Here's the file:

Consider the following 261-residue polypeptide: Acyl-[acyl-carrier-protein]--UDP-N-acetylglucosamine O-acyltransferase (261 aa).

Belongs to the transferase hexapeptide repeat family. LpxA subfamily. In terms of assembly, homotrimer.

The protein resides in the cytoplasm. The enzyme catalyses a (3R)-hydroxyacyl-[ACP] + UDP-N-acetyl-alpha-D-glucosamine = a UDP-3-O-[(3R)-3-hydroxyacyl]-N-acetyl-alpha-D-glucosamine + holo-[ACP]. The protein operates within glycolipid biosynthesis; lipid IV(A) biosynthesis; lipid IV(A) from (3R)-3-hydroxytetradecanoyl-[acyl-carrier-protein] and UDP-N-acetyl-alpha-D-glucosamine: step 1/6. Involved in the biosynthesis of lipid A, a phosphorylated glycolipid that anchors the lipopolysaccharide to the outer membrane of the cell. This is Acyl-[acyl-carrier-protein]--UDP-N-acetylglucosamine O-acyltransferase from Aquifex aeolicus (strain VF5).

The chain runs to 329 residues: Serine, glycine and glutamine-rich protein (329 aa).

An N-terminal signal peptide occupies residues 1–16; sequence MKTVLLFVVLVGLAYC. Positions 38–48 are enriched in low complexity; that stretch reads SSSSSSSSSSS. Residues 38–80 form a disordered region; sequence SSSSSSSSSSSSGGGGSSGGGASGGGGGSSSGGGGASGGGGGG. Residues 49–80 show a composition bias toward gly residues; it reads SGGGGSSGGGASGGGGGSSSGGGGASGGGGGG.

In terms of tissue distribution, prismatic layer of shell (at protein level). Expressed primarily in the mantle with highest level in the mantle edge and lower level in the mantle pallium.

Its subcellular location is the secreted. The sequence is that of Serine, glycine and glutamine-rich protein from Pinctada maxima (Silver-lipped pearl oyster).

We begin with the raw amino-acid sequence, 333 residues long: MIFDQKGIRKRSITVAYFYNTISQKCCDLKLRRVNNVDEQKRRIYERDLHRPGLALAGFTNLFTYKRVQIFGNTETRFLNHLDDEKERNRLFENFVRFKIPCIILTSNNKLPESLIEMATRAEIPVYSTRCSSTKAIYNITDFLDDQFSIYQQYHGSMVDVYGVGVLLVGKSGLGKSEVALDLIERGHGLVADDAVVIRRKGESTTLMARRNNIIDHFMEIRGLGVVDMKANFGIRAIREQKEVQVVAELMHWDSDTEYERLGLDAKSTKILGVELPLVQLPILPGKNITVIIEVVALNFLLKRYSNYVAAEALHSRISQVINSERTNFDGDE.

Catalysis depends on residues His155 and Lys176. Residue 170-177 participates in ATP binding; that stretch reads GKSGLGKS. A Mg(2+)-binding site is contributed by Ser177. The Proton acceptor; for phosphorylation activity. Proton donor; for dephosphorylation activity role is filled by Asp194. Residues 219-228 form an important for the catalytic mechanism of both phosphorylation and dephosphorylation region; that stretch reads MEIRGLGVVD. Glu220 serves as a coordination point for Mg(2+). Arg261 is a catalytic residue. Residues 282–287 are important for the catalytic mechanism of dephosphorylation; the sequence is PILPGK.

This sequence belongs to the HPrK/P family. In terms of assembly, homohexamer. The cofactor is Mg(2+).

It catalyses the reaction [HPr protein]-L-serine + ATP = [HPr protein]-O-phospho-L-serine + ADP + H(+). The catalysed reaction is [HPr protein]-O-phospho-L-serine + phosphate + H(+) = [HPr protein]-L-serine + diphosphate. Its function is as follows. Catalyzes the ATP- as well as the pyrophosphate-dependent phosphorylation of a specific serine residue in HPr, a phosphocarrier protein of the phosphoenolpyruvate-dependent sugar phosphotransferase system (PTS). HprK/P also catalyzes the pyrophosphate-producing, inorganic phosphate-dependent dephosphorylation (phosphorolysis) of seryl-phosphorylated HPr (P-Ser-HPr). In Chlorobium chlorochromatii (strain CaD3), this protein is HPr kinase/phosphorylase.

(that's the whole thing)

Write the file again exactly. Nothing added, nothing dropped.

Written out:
Consider the following 261-residue polypeptide: Acyl-[acyl-carrier-protein]--UDP-N-acetylglucosamine O-acyltransferase (261 aa).

Belongs to the transferase hexapeptide repeat family. LpxA subfamily. In terms of assembly, homotrimer.

The protein resides in the cytoplasm. The enzyme catalyses a (3R)-hydroxyacyl-[ACP] + UDP-N-acetyl-alpha-D-glucosamine = a UDP-3-O-[(3R)-3-hydroxyacyl]-N-acetyl-alpha-D-glucosamine + holo-[ACP]. The protein operates within glycolipid biosynthesis; lipid IV(A) biosynthesis; lipid IV(A) from (3R)-3-hydroxytetradecanoyl-[acyl-carrier-protein] and UDP-N-acetyl-alpha-D-glucosamine: step 1/6. Involved in the biosynthesis of lipid A, a phosphorylated glycolipid that anchors the lipopolysaccharide to the outer membrane of the cell. This is Acyl-[acyl-carrier-protein]--UDP-N-acetylglucosamine O-acyltransferase from Aquifex aeolicus (strain VF5).

The chain runs to 329 residues: Serine, glycine and glutamine-rich protein (329 aa).

An N-terminal signal peptide occupies residues 1–16; sequence MKTVLLFVVLVGLAYC. Positions 38–48 are enriched in low complexity; that stretch reads SSSSSSSSSSS. Residues 38–80 form a disordered region; sequence SSSSSSSSSSSSGGGGSSGGGASGGGGGSSSGGGGASGGGGGG. Residues 49–80 show a composition bias toward gly residues; it reads SGGGGSSGGGASGGGGGSSSGGGGASGGGGGG.

In terms of tissue distribution, prismatic layer of shell (at protein level). Expressed primarily in the mantle with highest level in the mantle edge and lower level in the mantle pallium.

Its subcellular location is the secreted. The sequence is that of Serine, glycine and glutamine-rich protein from Pinctada maxima (Silver-lipped pearl oyster).

We begin with the raw amino-acid sequence, 333 residues long: MIFDQKGIRKRSITVAYFYNTISQKCCDLKLRRVNNVDEQKRRIYERDLHRPGLALAGFTNLFTYKRVQIFGNTETRFLNHLDDEKERNRLFENFVRFKIPCIILTSNNKLPESLIEMATRAEIPVYSTRCSSTKAIYNITDFLDDQFSIYQQYHGSMVDVYGVGVLLVGKSGLGKSEVALDLIERGHGLVADDAVVIRRKGESTTLMARRNNIIDHFMEIRGLGVVDMKANFGIRAIREQKEVQVVAELMHWDSDTEYERLGLDAKSTKILGVELPLVQLPILPGKNITVIIEVVALNFLLKRYSNYVAAEALHSRISQVINSERTNFDGDE.

Catalysis depends on residues His155 and Lys176. Residue 170-177 participates in ATP binding; that stretch reads GKSGLGKS. A Mg(2+)-binding site is contributed by Ser177. The Proton acceptor; for phosphorylation activity. Proton donor; for dephosphorylation activity role is filled by Asp194. Residues 219-228 form an important for the catalytic mechanism of both phosphorylation and dephosphorylation region; that stretch reads MEIRGLGVVD. Glu220 serves as a coordination point for Mg(2+). Arg261 is a catalytic residue. Residues 282–287 are important for the catalytic mechanism of dephosphorylation; the sequence is PILPGK.

This sequence belongs to the HPrK/P family. In terms of assembly, homohexamer. The cofactor is Mg(2+).

It catalyses the reaction [HPr protein]-L-serine + ATP = [HPr protein]-O-phospho-L-serine + ADP + H(+). The catalysed reaction is [HPr protein]-O-phospho-L-serine + phosphate + H(+) = [HPr protein]-L-serine + diphosphate. Its function is as follows. Catalyzes the ATP- as well as the pyrophosphate-dependent phosphorylation of a specific serine residue in HPr, a phosphocarrier protein of the phosphoenolpyruvate-dependent sugar phosphotransferase system (PTS). HprK/P also catalyzes the pyrophosphate-producing, inorganic phosphate-dependent dephosphorylation (phosphorolysis) of seryl-phosphorylated HPr (P-Ser-HPr). In Chlorobium chlorochromatii (strain CaD3), this protein is HPr kinase/phosphorylase.